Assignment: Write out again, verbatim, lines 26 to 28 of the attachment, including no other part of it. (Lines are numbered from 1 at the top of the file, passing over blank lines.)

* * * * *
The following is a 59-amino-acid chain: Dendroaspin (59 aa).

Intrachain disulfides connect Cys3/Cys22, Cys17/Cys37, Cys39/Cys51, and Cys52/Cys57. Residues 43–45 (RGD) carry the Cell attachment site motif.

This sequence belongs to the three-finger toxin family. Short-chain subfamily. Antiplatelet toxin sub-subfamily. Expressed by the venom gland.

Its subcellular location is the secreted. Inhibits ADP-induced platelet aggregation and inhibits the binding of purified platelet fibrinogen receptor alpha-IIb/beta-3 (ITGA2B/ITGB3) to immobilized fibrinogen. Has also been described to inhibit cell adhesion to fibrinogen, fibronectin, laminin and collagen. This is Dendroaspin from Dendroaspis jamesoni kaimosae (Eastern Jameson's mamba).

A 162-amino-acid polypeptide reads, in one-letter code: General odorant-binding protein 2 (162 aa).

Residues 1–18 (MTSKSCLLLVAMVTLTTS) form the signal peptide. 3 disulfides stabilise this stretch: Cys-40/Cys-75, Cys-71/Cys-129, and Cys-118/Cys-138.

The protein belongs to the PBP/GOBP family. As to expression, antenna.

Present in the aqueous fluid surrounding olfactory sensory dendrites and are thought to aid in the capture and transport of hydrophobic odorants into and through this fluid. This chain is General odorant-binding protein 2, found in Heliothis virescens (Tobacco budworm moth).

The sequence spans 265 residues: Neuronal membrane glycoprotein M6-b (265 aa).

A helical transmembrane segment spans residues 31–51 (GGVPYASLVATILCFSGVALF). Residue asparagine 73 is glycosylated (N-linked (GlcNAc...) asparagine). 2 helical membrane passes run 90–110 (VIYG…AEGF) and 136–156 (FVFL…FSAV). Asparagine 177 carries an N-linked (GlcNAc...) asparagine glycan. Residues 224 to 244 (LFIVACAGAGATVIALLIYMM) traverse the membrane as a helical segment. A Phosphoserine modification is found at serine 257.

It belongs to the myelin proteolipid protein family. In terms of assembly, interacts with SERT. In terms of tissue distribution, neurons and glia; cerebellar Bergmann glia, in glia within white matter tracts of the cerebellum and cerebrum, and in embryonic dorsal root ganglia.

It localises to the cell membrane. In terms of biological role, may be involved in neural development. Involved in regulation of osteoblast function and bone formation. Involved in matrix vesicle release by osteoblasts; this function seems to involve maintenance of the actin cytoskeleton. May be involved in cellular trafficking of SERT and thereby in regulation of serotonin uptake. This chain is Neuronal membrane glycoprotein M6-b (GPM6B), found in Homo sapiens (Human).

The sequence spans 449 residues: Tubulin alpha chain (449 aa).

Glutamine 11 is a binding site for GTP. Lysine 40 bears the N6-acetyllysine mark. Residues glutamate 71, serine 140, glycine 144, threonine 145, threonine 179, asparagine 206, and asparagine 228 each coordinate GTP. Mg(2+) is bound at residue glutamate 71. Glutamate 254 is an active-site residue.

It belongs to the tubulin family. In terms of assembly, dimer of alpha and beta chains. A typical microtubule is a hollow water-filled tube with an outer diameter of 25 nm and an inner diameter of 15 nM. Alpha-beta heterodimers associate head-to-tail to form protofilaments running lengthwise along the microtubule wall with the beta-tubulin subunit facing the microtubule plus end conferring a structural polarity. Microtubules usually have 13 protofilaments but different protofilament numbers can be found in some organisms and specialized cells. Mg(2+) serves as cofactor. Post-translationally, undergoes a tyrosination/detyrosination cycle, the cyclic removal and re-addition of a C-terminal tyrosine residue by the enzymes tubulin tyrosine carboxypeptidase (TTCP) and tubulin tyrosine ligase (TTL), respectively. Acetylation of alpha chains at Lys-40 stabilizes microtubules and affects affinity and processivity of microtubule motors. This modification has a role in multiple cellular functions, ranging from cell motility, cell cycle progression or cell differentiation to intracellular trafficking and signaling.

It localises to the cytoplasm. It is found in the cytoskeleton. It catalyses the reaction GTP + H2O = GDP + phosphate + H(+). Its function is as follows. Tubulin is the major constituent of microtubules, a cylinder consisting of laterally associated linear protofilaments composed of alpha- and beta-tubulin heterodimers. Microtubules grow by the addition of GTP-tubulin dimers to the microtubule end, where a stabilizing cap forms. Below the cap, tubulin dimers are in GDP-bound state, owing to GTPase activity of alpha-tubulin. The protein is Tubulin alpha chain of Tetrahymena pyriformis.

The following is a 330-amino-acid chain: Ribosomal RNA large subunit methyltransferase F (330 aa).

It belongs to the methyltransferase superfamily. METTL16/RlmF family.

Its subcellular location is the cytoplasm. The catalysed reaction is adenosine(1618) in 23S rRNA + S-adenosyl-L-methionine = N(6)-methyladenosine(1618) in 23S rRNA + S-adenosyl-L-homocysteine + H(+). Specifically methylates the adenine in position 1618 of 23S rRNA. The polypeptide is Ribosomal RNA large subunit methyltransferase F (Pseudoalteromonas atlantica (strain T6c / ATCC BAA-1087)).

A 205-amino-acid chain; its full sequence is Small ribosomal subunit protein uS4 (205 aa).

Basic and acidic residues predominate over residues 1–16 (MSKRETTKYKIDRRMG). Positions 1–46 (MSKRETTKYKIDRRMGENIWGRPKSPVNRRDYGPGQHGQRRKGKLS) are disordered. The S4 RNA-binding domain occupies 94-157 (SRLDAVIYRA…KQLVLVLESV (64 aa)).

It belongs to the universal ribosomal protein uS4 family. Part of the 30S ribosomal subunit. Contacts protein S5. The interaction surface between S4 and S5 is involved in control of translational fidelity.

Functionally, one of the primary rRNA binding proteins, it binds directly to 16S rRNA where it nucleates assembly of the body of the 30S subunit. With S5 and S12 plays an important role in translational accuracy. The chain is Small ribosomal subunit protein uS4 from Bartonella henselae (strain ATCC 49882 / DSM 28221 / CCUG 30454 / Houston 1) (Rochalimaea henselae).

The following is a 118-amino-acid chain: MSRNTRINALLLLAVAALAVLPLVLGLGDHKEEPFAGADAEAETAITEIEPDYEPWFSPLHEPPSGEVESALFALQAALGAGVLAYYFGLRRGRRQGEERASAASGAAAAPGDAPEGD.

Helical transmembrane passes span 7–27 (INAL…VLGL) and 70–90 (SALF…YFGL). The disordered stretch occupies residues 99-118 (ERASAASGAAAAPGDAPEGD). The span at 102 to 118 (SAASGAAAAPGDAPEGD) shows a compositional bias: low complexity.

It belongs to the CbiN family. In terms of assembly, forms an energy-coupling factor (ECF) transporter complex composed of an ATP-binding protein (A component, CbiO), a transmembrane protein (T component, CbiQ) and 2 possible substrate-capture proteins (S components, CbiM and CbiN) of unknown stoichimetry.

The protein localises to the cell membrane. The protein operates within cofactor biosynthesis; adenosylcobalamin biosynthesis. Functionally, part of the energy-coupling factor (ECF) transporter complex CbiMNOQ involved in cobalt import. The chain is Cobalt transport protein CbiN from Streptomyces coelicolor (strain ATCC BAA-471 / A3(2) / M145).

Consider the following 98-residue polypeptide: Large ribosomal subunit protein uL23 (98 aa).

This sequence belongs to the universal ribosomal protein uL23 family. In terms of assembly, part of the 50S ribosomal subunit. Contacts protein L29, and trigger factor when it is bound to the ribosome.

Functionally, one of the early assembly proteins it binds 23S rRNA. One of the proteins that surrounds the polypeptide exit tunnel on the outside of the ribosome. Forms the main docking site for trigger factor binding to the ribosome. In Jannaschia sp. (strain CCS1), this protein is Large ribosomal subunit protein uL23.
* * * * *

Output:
It belongs to the CbiN family. In terms of assembly, forms an energy-coupling factor (ECF) transporter complex composed of an ATP-binding protein (A component, CbiO), a transmembrane protein (T component, CbiQ) and 2 possible substrate-capture proteins (S components, CbiM and CbiN) of unknown stoichimetry.

The protein localises to the cell membrane. The protein operates within cofactor biosynthesis; adenosylcobalamin biosynthesis. Functionally, part of the energy-coupling factor (ECF) transporter complex CbiMNOQ involved in cobalt import. The chain is Cobalt transport protein CbiN from Streptomyces coelicolor (strain ATCC BAA-471 / A3(2) / M145).

Consider the following 98-residue polypeptide: Large ribosomal subunit protein uL23 (98 aa).